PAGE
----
Lindsey (Hayes) Jett ‘12 and Elizabeth (Lizzie) Miller ’12 both knew from an early age that they wanted to be veterinarians. For Jett, it was her passion for animals. For Miller, it was a natural progression from her inclination towards the sciences and insatiable love of animals.
Both agree that although a love of animals first piqued their interest in the field of veterinary medicine, it was ultimately discovering their passion for biology, clinical medicine and human connection through science courses at Messiah that really drove them to this career path.
Jett, a molecular biology major, who is now a student at Western University of Health Sciences in Upland, Calif., says, “Veterinary medicine has both the unique challenge of investigative medicine, and a wonderful human connection that I strongly identify with. Veterinarians have some of the most varied clinical jobs—we can be surgeons, pediatricians, radiologists and dentists all in the same day, and we work on a variety of species. This variety within the career was very attractive to me and largely impacted my decision to pursue veterinary medicine.”
On the other side of the country, Miller, who was a biochemistry and molecular biology major, is attending the University of Pennsylvania School of Veterinary Medicine, specializing in the study of small animal medicine.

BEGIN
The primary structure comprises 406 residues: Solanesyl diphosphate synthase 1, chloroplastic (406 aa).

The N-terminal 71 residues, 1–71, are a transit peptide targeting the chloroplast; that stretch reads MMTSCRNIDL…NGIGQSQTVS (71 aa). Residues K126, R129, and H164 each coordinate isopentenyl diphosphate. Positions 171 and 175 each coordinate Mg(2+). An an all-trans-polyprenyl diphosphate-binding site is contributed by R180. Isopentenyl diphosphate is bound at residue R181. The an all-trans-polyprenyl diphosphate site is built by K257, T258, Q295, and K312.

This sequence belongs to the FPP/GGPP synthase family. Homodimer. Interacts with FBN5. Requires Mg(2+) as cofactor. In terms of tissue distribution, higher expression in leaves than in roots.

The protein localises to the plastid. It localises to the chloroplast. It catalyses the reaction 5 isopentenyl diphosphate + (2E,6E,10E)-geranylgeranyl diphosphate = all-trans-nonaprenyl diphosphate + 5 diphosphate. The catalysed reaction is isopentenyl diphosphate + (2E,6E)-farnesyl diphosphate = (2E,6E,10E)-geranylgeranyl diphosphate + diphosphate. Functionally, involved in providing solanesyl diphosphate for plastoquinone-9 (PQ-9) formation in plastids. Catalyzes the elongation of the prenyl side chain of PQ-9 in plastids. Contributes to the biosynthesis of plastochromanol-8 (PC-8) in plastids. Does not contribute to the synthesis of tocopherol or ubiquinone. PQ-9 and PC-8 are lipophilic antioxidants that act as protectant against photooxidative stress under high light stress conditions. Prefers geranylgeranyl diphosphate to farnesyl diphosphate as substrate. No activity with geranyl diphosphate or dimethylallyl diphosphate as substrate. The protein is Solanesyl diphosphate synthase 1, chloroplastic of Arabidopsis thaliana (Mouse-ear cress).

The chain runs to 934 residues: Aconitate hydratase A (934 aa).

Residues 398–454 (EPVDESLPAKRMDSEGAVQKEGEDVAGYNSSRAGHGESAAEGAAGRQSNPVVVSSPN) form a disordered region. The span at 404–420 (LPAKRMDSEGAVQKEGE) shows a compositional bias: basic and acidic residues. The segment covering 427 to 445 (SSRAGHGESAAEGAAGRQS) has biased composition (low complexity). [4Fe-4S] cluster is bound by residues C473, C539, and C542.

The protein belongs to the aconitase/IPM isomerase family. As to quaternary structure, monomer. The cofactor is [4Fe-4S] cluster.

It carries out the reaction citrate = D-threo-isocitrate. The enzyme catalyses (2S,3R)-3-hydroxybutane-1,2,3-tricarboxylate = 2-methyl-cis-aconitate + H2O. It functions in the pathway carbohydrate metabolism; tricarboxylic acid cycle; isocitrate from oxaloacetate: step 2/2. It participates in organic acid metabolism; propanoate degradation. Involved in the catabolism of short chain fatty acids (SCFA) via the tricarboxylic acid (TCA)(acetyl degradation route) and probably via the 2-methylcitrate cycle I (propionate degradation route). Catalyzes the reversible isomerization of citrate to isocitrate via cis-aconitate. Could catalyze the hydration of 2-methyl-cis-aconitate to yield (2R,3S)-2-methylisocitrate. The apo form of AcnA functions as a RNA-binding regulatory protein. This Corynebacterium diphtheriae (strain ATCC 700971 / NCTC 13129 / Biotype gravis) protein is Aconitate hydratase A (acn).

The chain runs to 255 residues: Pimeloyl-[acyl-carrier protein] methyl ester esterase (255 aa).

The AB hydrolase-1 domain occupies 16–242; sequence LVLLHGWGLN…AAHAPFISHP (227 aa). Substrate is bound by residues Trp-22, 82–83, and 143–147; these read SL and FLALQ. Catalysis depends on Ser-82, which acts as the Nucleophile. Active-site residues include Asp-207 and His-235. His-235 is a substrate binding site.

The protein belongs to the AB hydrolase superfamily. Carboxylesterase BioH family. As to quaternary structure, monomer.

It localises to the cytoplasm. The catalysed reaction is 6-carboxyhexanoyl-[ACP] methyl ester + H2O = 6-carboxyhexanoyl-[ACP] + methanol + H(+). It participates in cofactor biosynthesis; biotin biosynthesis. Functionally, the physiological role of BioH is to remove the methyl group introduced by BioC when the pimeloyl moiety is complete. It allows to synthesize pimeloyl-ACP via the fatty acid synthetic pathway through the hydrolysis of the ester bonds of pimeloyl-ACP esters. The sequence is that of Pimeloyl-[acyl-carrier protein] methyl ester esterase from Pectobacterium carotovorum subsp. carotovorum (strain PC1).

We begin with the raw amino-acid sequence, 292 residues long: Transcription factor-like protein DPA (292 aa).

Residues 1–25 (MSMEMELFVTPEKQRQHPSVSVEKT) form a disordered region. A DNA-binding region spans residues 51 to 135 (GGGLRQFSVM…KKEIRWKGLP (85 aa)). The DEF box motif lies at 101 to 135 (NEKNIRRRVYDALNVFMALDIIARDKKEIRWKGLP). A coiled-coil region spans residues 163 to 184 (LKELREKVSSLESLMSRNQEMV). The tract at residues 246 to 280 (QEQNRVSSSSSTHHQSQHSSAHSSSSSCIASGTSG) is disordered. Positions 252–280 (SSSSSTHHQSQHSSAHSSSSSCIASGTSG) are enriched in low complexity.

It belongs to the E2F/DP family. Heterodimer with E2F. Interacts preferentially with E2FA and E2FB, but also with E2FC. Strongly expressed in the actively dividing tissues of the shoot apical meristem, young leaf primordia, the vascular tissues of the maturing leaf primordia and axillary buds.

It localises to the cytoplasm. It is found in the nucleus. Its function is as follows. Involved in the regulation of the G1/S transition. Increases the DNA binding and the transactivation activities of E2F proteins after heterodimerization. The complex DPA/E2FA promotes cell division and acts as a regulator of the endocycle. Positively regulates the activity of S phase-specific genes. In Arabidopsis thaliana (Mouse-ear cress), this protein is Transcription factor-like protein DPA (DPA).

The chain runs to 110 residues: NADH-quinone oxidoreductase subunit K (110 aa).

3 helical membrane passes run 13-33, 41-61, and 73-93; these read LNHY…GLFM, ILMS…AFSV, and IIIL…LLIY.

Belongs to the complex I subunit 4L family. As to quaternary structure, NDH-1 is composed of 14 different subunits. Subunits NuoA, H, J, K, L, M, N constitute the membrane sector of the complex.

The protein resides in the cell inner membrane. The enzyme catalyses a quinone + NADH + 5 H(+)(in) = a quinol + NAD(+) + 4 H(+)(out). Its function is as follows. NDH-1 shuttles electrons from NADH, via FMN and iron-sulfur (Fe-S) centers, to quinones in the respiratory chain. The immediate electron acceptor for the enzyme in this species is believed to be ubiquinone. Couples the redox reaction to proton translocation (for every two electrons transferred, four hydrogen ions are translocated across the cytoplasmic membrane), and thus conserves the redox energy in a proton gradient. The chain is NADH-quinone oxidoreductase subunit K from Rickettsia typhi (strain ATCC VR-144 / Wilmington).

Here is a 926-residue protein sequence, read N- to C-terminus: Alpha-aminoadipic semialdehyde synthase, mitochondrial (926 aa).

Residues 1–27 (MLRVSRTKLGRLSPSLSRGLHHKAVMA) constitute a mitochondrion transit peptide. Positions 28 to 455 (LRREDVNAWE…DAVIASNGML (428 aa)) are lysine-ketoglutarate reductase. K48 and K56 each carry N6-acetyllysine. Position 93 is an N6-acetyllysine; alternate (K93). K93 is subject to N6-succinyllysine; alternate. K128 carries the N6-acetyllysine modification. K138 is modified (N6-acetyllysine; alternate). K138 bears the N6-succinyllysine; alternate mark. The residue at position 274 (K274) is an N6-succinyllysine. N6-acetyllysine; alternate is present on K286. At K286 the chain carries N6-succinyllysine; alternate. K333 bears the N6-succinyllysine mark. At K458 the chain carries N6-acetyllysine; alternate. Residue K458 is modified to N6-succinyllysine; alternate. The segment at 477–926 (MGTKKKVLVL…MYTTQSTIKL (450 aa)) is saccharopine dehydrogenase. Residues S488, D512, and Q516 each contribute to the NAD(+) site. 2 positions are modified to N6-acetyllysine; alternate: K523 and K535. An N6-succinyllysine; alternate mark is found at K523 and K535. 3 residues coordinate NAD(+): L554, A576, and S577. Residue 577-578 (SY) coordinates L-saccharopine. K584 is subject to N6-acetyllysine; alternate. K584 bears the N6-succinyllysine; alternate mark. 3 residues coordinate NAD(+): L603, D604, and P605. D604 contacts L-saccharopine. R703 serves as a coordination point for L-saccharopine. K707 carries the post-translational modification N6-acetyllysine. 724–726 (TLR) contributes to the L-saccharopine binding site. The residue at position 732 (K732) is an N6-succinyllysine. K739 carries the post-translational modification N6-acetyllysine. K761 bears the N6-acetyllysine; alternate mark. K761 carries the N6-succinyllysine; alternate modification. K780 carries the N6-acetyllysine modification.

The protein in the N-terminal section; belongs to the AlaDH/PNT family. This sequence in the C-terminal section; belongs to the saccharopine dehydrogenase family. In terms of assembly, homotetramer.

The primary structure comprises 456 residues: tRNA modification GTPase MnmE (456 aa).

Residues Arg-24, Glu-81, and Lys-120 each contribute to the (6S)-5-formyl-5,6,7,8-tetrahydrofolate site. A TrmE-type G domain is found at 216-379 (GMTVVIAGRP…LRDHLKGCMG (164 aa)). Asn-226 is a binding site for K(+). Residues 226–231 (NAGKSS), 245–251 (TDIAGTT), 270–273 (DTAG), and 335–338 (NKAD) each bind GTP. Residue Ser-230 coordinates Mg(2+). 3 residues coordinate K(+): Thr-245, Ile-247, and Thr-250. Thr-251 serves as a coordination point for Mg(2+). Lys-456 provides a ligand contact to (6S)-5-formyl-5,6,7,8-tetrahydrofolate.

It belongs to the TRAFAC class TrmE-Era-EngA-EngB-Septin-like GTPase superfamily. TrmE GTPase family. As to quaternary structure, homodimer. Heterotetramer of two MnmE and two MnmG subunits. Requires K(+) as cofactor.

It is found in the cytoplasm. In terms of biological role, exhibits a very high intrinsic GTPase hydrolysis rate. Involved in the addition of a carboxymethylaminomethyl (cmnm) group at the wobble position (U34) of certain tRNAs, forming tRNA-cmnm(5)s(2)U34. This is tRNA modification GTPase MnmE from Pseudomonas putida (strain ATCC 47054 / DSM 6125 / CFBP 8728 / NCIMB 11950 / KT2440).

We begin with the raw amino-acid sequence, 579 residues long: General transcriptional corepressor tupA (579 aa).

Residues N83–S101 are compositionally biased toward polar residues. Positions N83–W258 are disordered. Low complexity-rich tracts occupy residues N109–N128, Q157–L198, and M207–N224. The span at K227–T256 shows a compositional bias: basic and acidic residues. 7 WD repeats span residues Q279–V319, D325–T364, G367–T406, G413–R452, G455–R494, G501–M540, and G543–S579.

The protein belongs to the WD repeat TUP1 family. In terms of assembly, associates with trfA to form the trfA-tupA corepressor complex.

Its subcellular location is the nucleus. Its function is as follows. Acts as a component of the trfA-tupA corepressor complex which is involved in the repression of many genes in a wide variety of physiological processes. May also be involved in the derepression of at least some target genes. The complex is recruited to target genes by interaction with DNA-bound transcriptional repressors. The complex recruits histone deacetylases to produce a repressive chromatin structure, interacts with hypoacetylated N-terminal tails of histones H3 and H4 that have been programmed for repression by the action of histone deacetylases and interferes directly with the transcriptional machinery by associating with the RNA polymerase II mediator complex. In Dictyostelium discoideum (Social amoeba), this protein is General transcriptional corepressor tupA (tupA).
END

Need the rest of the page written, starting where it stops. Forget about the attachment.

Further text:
For both Miller and Jett, the opportunity to complete undergraduate research and work as lab and teacher assistants at Messiah made a huge impact on their preparedness for veterinary school.
“Now that I am in the rigorous academic environment that is veterinary school, I am realizing how excellent my education at Messiah really was,” says Miller. “I am excelling in my classes and finding I really learned the material well at Messiah. I contribute that success to the similar rigor of the biology and chemistry programs at Messiah as well as the dedication and expertise of my Messiah professors.”
Jett also adds that her time spent on cross-cultural and medical missions trips to Zambia, Nicaragua and Costa Rica contributed to her success in veterinary school. “In addition to the quality academics, the faculty and extracurricular experiences also had a deep impact on my career goals and understanding of veterinary medicine,” says Jett. I traveled to Macha, Zambia, as part of the Healthcare in the Developing World course which really opened my eyes to the important role that animals play in the health of human communities. It completely changed my perspective of veterinary medicine from an animal-centered view, to a community/public health view, where humans are an integral part.”
Although both Jett and Miller say that transitioning to veterinary school brings many challenges, such as managing school with family time and moving from a small college like Messiah to a larger university, they both emphasize that pursing a Doctor of Veterinary Medicine degree is well worth the challenge if that is where your passion lies.
“Veterinary medicine is a competitive field, but you can set yourself apart by pursing challenging, upper-level science courses,” advises Jett. “As a molecular biology major, I had exposure to upper-level classes that really deepened my understanding of the hard sciences. This has helped me tremendously in my first two years as a veterinary student. I continue to be amazed at how well my education at Messiah prepared me for veterinary school.”
-Erin Bray ’10
Posted on December 13th, 2013